Coastal Processes FAQ - What is the difference between storm tide and storm surge?
Storm tide is the actual level of water in the sea and adjacent tidal waterways during a storm event. The storm tide level results from the additive combination of normal astronomical tide and the increase in water level due to the storm surge.
Storm surge is the water that is pushed (actually pulled) towards the shore by the force of the winds associated with a coastal storm. Another minor component of storm surge is the inverted barometric factor resulting in a slight increase in water level due to the effects of the low pressure associated with both extra-tropical and tropical cyclones. The “pushing” (pulling) of water onto the coastline by the winds is the major component.
Storm surge and storm tide present the greatest potential for property damage and loss of life from hurricanes and tropical storms. Historically, nine out of ten hurricane fatalities are attributed to storm surge and extreme storm tide levels.
Storm Tide Facts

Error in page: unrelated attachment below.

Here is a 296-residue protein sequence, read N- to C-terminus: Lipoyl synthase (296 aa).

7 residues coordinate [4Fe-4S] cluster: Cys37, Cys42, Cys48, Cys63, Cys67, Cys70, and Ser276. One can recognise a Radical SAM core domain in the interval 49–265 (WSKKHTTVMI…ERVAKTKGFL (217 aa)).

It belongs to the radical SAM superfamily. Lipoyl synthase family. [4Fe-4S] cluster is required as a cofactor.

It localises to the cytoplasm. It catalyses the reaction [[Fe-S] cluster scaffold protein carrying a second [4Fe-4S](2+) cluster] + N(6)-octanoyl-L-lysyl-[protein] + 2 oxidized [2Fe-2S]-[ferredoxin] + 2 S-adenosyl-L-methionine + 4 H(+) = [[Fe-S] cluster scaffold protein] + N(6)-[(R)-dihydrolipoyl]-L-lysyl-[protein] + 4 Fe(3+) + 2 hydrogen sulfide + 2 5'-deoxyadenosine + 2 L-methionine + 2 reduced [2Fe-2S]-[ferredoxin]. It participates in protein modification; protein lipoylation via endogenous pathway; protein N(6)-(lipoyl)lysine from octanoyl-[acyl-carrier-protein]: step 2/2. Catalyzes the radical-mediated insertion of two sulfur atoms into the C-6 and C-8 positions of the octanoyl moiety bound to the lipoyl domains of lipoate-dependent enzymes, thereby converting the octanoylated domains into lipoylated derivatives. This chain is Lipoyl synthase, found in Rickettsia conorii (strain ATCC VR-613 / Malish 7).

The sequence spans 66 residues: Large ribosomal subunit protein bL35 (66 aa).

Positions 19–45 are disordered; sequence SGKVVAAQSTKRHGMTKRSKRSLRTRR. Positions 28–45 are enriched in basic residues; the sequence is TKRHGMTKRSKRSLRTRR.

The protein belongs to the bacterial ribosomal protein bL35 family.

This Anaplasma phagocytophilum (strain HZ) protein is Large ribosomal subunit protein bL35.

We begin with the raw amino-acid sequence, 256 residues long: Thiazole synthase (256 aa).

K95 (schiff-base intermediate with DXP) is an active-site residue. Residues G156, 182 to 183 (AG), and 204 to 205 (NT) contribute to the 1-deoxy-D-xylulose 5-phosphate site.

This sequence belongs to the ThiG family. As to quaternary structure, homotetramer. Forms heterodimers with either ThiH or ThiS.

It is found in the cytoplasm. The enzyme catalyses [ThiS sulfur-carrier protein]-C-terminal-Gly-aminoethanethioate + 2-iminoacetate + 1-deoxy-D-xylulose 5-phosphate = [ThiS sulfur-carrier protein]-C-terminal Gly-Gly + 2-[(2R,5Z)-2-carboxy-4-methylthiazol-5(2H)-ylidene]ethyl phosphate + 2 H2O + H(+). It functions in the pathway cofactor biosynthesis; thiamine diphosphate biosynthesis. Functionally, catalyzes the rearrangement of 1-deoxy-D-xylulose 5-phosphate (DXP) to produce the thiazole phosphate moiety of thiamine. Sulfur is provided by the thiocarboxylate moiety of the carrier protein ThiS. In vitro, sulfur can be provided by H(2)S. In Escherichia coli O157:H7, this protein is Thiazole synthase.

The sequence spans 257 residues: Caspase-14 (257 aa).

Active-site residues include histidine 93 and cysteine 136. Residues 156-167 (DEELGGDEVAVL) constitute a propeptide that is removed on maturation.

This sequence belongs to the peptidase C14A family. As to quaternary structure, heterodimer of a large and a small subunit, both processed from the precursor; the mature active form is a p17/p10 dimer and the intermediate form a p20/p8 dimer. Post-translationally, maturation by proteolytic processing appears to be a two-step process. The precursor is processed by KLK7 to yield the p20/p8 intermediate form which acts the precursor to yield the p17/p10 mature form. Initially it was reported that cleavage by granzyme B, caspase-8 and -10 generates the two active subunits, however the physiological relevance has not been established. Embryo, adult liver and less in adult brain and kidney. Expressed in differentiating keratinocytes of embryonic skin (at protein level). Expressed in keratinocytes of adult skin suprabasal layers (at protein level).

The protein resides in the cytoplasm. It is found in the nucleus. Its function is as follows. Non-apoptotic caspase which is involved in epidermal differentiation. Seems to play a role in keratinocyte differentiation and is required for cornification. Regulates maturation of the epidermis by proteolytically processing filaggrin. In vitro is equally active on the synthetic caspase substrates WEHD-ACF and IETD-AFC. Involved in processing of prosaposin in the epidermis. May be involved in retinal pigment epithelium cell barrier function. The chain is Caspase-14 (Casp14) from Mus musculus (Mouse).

- Over 6,000 people were killed in the Galveston Hurricane of 1900 — most of these fatalities were attributed to the storm tide.
- Hurricane Camille in 1969 produced a 25-foot storm tide in Mississippi.
- Hurricane Hugo in 1989 generated a 20-foot storm tide in South Carolina.
Timing of Storm Occurrence and Tide Levels
When a coastal storm hits, the astronomical tide level can be at or between a high or low tide stage (water elevation). If a storm strikes during the lunar (or spring) tides, the water level may be higher than normal or lower than normal. The highest storm tide would result if maximum storm surge levels coincide with the time of the highest astronomical tide along a coastline.